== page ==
fret1 / fret/ • v. (fret·ted, fret·ting) 1. [intr.] be constantly or visibly worried or anxious: she fretted about the cost of groceries | I fretted that my fingers were so skinny. ∎ [tr.] cause (someone) worry or distress.2. [tr.] gradually wear away (something) by rubbing or gnawing: the bay's black waves fret the seafront. ∎ form (a channel or passage) by rubbing or wearing away. ∎ [intr.] flow or move in small waves: soft clay that fretted between his toes.fret2 • n. 1. Art & Archit. a repeating ornamental design of interlaced vertical and horizontal lines, such as the Greek key pattern.2. Heraldry a device of narrow diagonal bands interlaced through a diamond.• v. (fret·ted, fret·ting) [tr.] [usu. as adj.] (fretted) decorate with fretwork: intricately carved and fretted balustrades.fret3 • n. each of a sequence of bars or ridges on the fingerboard of some stringed musical instruments (such as the guitar), used for fixing the positions of the fingers to produce the desired notes.• v. (fret·ted, fret·ting) [tr.] [often as adj.] (fretted) 1. provide (a stringed instrument) with frets.2. play (a note) while pressing the string down against a fret: fretted notes.DERIVATIVES: fret·less adj.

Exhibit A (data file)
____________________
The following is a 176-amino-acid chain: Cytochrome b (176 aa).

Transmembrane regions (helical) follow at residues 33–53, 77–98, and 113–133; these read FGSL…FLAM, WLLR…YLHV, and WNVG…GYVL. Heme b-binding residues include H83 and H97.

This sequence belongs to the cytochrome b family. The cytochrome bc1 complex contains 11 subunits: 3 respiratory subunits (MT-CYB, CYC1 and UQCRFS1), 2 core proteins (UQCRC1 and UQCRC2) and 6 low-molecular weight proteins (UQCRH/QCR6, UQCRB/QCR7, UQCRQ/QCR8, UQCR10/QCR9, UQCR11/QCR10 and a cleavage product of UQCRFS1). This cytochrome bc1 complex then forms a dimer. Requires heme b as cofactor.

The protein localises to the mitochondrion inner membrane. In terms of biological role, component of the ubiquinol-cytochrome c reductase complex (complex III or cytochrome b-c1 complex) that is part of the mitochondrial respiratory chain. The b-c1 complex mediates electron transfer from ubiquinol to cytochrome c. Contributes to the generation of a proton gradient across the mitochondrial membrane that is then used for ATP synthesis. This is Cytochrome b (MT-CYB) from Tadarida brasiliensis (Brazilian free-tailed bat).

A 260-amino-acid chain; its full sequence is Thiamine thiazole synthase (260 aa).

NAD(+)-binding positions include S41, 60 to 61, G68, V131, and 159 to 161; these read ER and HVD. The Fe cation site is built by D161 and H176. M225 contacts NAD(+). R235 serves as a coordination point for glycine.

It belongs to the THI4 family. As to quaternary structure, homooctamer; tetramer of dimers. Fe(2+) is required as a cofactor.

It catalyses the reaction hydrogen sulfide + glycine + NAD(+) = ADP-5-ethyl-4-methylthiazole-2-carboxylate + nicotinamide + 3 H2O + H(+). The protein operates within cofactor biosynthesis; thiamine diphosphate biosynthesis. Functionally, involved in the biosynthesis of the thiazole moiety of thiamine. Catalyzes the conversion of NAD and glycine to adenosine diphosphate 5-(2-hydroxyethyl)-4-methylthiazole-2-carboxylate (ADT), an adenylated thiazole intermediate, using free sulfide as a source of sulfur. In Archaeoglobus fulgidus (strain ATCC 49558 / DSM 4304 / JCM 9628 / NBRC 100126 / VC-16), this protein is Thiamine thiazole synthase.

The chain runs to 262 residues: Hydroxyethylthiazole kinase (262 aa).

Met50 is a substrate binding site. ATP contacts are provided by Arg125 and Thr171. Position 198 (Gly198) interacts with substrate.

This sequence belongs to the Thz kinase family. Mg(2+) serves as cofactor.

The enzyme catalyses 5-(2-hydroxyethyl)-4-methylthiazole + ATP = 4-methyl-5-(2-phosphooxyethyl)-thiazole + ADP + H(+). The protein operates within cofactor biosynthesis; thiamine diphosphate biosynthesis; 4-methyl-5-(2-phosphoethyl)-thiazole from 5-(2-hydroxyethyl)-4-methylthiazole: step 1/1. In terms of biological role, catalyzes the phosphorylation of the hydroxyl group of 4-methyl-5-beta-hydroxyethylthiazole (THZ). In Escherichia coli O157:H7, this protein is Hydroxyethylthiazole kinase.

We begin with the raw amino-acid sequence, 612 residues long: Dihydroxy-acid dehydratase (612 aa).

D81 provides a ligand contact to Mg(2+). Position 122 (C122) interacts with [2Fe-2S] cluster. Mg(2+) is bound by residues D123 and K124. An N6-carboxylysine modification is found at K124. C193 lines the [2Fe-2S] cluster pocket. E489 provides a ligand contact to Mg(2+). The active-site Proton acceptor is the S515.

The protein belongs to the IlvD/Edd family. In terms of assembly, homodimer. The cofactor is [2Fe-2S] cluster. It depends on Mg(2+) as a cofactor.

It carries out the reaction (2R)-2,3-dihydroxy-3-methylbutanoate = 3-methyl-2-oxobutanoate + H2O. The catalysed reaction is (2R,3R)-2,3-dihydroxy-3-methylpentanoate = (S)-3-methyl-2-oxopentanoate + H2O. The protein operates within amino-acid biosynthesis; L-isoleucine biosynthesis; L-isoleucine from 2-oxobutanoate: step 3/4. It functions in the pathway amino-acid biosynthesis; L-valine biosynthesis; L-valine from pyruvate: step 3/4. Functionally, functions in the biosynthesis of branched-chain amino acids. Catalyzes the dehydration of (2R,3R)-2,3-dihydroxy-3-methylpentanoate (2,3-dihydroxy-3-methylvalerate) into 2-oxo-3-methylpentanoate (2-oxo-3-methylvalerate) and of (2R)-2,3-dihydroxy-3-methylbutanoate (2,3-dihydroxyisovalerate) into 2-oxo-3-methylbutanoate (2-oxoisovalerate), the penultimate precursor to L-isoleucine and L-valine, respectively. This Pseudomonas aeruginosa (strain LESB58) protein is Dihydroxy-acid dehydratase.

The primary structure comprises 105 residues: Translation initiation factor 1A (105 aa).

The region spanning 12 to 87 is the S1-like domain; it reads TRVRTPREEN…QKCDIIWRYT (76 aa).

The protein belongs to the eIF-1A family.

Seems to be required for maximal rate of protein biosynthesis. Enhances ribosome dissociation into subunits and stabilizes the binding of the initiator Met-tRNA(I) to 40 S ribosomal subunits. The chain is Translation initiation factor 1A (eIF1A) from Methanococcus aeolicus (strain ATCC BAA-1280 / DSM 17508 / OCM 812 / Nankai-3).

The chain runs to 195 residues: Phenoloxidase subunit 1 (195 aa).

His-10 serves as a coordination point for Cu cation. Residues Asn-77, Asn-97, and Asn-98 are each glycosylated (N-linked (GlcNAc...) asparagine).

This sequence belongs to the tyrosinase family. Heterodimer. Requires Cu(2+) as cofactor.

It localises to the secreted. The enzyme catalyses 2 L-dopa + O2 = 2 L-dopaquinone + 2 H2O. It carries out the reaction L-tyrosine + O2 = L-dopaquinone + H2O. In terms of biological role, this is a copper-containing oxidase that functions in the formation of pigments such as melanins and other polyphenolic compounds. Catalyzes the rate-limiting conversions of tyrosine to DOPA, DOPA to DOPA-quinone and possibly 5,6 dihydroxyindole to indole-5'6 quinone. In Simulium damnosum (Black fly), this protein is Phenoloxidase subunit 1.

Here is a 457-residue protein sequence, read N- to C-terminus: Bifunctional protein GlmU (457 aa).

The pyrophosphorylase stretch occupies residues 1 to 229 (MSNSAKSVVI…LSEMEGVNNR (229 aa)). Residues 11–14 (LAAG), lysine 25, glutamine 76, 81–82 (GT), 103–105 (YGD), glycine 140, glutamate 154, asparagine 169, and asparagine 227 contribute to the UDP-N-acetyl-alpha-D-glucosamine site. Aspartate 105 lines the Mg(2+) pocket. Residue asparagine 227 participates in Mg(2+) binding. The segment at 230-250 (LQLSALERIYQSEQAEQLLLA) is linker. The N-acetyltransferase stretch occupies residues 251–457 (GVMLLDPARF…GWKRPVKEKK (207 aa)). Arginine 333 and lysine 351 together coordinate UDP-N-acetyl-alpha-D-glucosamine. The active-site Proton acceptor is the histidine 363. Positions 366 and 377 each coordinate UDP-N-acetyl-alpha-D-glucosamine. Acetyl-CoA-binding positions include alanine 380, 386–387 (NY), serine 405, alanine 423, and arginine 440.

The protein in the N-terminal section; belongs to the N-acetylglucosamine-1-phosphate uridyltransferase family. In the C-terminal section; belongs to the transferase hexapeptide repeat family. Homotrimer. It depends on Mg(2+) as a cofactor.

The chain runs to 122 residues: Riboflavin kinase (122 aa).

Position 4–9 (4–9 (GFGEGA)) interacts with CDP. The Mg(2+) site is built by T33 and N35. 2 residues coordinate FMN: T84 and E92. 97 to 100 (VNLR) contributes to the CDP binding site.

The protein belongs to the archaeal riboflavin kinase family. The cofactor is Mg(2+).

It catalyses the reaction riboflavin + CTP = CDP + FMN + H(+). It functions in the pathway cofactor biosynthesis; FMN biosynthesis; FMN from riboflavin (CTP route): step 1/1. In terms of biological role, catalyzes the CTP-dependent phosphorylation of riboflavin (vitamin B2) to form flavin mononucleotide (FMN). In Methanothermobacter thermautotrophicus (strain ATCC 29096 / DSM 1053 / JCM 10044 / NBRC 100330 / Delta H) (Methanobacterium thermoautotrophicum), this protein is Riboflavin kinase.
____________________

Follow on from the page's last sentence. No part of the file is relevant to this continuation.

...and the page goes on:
1. Meander, or band-like ornament of shallow short fillets touching each other at right angles, called variously angular guilloche, Greek key, or lattice, depending on the type. If some fillets are set diagonally it is called Chinese fret, found in Chinoiserie and Regency work.
3. Any interlacing raised work.
4. Complex patterns of ribs on a Gothic vault.
5. Net-like forms, as in tracery.
So sb. XIV. prob. — OF. frete. Comp. fretwork XVIII.